Well, Iâ€™m 15 and Iâ€™m really sad because my brother always gets everything he goes and sees my dad and gets Â£30 or more of him every time he gets money for stuff as well everyday and when I go and see my dad all i get is a Â£5.Â My brother also got a xbox connect of my dad. I asked my dad for a xbox 360 and he said he has no money but he always gets my brother stuff and when my brother comes home he brags about it and Iâ€™m getting fed up of it. My birthday comes and all he gets me is a little ornament I donâ€™t want to seem ungrateful its just he treats my brother different to me he should treat us both the same but he donâ€™t. I think its favouritism.
A: I can see why you are so confused and sad about not being treated fairly by your father. Dads are the most important male figure in an adolescent daughterâ€™s life. Consider talking with your dad about your hurt. Start by expressing gratitude to your dad for what he has provided for you. Then, gently call his attention to perceived differences in the way he treats you and your brother. Be sure to use â€œIâ€ statements as much as possible and avoid using accusations like â€œyou alwaysâ€¦â€ and â€œyou neverâ€¦â€. An example of this is â€œDad, I feel sad when you give my brother more money than you give to me because Iâ€™m afraid it means Iâ€™m not as important to you.â€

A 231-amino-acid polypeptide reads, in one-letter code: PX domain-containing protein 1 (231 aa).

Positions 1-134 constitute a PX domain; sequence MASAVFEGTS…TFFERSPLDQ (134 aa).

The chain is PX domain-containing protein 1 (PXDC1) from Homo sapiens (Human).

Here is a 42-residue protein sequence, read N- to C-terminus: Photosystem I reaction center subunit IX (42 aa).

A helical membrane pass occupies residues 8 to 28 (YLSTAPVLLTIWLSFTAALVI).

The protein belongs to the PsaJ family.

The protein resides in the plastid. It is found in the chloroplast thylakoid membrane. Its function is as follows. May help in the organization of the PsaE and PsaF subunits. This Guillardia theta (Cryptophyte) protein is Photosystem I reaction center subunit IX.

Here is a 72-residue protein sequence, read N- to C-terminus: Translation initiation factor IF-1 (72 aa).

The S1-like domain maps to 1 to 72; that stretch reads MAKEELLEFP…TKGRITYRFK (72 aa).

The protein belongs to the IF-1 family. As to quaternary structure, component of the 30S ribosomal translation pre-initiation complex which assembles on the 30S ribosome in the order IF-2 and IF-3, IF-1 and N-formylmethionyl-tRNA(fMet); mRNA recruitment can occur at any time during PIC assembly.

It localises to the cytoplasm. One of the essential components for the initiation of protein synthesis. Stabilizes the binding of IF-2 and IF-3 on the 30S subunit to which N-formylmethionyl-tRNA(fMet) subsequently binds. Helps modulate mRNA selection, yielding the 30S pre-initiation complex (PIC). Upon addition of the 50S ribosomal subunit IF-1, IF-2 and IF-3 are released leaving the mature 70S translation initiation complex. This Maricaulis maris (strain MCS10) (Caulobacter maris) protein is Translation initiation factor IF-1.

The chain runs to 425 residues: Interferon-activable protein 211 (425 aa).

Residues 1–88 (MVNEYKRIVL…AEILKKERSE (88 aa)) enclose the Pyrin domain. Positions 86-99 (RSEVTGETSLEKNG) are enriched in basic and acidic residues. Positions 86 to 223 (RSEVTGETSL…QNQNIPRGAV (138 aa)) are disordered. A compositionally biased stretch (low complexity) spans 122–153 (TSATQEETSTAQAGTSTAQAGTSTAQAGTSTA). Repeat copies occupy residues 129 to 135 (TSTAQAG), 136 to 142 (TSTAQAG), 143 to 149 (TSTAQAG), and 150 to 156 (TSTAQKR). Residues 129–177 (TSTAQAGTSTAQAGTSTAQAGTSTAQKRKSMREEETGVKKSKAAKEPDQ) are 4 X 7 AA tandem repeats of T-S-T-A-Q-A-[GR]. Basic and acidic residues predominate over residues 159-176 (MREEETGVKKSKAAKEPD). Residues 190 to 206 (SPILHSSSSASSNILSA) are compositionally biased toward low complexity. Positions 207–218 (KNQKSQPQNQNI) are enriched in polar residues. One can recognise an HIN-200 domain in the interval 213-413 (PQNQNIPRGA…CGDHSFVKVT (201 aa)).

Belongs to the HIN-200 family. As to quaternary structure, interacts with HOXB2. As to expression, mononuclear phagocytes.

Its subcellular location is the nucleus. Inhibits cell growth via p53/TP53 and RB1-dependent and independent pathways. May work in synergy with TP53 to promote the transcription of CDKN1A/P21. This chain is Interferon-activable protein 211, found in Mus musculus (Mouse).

Another issue here is the competitive relationship with your brother. I canâ€™t help but wonder whatâ€™s behind his bragging. It sounds like neither of you live with your dad, right? Do either of you have a fear of losing touch with your dad or of not being important to him? Is your brother exaggerating the gifts from dad so he feels more secure about dadâ€™s love for him? I have more questions than answers here so feel free to write back.
It sounds to me like the core issue behind the money and gifts is your hurt and fear about not being as valuable to your dad.Â The first place to start is sharing those feelings with your dad and asking for reassurance of his love.
Thank you so much for writing in and asking for help. Please let me know how the conversation goes.
Originally appeared in my PsychCentral.com column